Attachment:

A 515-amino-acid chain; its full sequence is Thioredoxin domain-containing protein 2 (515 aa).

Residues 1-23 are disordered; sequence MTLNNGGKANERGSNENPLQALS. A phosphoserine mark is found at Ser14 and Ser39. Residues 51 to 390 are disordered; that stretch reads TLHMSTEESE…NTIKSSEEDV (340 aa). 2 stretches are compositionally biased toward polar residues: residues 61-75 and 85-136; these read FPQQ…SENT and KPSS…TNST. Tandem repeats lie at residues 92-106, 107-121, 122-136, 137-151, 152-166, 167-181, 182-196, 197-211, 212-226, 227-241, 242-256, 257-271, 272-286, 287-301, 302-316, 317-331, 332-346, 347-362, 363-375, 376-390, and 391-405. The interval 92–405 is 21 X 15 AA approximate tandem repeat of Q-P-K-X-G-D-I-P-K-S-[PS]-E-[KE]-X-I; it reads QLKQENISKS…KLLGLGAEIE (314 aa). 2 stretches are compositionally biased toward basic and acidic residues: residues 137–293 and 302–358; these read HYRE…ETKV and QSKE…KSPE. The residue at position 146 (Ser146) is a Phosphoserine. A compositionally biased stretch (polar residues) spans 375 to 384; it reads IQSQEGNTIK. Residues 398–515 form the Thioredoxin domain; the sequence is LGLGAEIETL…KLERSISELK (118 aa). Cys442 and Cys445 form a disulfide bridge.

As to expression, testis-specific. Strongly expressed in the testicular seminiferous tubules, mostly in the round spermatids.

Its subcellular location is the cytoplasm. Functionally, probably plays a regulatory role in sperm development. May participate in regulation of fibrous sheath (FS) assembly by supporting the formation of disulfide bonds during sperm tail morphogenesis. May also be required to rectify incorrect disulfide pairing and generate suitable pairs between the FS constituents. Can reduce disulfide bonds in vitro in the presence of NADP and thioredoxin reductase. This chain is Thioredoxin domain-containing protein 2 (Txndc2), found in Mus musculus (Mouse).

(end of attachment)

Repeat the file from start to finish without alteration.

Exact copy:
A 515-amino-acid chain; its full sequence is Thioredoxin domain-containing protein 2 (515 aa).

Residues 1-23 are disordered; sequence MTLNNGGKANERGSNENPLQALS. A phosphoserine mark is found at Ser14 and Ser39. Residues 51 to 390 are disordered; that stretch reads TLHMSTEESE…NTIKSSEEDV (340 aa). 2 stretches are compositionally biased toward polar residues: residues 61-75 and 85-136; these read FPQQ…SENT and KPSS…TNST. Tandem repeats lie at residues 92-106, 107-121, 122-136, 137-151, 152-166, 167-181, 182-196, 197-211, 212-226, 227-241, 242-256, 257-271, 272-286, 287-301, 302-316, 317-331, 332-346, 347-362, 363-375, 376-390, and 391-405. The interval 92–405 is 21 X 15 AA approximate tandem repeat of Q-P-K-X-G-D-I-P-K-S-[PS]-E-[KE]-X-I; it reads QLKQENISKS…KLLGLGAEIE (314 aa). 2 stretches are compositionally biased toward basic and acidic residues: residues 137–293 and 302–358; these read HYRE…ETKV and QSKE…KSPE. The residue at position 146 (Ser146) is a Phosphoserine. A compositionally biased stretch (polar residues) spans 375 to 384; it reads IQSQEGNTIK. Residues 398–515 form the Thioredoxin domain; the sequence is LGLGAEIETL…KLERSISELK (118 aa). Cys442 and Cys445 form a disulfide bridge.

As to expression, testis-specific. Strongly expressed in the testicular seminiferous tubules, mostly in the round spermatids.

Its subcellular location is the cytoplasm. Functionally, probably plays a regulatory role in sperm development. May participate in regulation of fibrous sheath (FS) assembly by supporting the formation of disulfide bonds during sperm tail morphogenesis. May also be required to rectify incorrect disulfide pairing and generate suitable pairs between the FS constituents. Can reduce disulfide bonds in vitro in the presence of NADP and thioredoxin reductase. This chain is Thioredoxin domain-containing protein 2 (Txndc2), found in Mus musculus (Mouse).